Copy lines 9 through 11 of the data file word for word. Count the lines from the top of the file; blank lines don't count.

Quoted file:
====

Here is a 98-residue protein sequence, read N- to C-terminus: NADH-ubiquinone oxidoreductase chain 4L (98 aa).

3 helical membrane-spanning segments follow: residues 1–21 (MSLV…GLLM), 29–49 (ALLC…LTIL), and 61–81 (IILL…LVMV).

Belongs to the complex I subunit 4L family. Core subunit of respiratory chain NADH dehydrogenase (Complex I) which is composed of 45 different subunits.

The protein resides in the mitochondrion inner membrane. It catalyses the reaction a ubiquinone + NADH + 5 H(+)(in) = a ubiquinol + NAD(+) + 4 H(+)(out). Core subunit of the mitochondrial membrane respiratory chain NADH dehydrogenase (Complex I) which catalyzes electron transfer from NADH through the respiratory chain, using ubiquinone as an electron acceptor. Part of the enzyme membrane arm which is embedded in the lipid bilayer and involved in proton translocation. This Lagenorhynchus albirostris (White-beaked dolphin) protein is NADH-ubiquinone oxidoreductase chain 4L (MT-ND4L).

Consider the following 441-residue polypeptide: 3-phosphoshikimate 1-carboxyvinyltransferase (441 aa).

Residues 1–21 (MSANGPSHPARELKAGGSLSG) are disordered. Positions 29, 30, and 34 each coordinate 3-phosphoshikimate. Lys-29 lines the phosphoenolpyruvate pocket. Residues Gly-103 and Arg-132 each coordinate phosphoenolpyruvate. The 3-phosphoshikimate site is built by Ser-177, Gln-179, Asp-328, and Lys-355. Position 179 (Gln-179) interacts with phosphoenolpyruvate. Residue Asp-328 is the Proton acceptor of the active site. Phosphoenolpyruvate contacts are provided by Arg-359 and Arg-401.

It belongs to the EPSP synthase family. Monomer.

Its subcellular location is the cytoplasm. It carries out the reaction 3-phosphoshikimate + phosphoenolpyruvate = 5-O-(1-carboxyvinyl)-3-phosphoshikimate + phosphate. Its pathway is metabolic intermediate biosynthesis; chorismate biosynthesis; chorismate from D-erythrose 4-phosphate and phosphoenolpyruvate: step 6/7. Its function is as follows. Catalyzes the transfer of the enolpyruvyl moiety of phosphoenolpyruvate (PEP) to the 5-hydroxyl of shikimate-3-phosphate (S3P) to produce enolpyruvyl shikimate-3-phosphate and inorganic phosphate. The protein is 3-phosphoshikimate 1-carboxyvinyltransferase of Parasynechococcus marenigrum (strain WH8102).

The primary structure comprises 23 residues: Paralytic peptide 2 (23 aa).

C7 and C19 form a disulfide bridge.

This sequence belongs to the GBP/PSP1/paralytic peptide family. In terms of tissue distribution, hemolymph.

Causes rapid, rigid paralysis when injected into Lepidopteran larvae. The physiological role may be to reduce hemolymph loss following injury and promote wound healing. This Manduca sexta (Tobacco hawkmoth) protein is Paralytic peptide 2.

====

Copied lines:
The primary structure comprises 23 residues: Paralytic peptide 2 (23 aa).

C7 and C19 form a disulfide bridge.

This sequence belongs to the GBP/PSP1/paralytic peptide family. In terms of tissue distribution, hemolymph.